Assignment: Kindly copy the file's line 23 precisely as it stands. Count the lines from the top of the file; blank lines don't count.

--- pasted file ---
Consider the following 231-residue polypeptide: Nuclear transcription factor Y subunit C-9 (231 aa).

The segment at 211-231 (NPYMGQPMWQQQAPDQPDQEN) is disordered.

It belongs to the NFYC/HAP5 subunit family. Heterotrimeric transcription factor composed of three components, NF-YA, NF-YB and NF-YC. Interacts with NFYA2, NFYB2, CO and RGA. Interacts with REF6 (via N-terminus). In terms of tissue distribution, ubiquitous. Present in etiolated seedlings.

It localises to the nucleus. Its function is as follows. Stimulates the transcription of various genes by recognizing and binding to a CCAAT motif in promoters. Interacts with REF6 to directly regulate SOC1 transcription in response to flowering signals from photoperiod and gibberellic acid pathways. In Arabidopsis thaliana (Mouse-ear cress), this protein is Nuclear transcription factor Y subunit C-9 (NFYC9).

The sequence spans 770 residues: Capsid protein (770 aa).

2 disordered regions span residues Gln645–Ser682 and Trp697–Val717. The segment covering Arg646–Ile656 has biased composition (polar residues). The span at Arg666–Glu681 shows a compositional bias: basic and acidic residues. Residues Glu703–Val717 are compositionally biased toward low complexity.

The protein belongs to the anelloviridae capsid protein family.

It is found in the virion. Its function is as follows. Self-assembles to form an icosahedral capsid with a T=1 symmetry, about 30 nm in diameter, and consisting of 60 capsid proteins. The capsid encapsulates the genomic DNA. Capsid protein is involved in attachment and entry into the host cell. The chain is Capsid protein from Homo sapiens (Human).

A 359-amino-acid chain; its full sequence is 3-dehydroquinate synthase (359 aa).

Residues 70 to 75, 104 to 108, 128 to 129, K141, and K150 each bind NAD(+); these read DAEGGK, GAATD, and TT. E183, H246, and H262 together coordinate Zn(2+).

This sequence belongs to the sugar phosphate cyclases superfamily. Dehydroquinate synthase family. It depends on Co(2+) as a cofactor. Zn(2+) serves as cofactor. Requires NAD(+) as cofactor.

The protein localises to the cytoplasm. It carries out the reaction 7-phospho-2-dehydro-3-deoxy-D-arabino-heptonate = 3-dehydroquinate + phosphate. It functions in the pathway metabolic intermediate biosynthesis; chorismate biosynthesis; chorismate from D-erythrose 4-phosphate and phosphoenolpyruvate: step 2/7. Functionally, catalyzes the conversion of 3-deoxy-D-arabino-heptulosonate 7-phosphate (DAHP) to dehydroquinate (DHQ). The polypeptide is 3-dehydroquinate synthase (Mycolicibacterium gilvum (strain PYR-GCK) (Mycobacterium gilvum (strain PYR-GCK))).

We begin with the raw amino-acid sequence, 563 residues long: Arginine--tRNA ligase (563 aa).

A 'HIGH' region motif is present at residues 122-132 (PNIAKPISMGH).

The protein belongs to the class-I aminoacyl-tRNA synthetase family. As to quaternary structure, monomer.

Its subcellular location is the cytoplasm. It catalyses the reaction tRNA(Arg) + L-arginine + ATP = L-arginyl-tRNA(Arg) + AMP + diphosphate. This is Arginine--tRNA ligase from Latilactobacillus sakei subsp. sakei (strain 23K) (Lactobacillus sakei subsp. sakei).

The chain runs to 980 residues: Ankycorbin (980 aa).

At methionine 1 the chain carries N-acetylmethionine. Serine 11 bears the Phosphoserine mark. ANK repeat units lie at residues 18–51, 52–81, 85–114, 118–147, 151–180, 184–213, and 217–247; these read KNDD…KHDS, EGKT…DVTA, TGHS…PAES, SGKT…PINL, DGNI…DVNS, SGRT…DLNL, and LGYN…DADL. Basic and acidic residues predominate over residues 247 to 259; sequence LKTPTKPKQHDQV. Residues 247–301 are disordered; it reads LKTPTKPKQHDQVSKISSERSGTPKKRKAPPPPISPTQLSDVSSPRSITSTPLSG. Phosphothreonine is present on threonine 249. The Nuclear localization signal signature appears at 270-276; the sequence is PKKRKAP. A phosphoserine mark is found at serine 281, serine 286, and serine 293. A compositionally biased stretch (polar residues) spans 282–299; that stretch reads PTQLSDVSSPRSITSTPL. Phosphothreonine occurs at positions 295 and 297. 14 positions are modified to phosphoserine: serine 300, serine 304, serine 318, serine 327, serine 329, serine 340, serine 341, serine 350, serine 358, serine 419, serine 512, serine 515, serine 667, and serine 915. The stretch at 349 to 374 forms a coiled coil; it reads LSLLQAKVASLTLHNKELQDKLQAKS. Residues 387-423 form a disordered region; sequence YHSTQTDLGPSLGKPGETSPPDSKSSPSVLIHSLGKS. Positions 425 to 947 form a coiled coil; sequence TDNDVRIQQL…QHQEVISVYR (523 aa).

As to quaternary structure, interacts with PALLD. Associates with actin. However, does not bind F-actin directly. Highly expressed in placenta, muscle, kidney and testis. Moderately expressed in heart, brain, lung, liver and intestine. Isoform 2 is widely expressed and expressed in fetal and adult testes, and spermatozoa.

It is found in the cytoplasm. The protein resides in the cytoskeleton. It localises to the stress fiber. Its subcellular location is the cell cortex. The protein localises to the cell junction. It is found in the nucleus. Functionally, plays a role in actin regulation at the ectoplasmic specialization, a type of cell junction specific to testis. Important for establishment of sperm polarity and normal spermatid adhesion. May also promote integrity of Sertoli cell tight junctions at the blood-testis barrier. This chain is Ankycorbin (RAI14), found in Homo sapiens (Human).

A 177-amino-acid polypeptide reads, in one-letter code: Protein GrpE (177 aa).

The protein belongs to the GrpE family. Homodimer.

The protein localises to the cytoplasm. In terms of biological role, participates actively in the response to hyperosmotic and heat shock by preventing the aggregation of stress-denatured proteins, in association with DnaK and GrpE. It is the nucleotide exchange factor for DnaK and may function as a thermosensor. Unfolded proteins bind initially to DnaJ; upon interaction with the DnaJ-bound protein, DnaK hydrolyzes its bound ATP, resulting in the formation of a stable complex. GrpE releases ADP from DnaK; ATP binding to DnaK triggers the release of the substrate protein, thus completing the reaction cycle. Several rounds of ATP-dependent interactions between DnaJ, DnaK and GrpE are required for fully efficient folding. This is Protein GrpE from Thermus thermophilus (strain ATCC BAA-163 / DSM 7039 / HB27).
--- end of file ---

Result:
The protein localises to the cytoplasm. In terms of biological role, participates actively in the response to hyperosmotic and heat shock by preventing the aggregation of stress-denatured proteins, in association with DnaK and GrpE. It is the nucleotide exchange factor for DnaK and may function as a thermosensor. Unfolded proteins bind initially to DnaJ; upon interaction with the DnaJ-bound protein, DnaK hydrolyzes its bound ATP, resulting in the formation of a stable complex. GrpE releases ADP from DnaK; ATP binding to DnaK triggers the release of the substrate protein, thus completing the reaction cycle. Several rounds of ATP-dependent interactions between DnaJ, DnaK and GrpE are required for fully efficient folding. This is Protein GrpE from Thermus thermophilus (strain ATCC BAA-163 / DSM 7039 / HB27).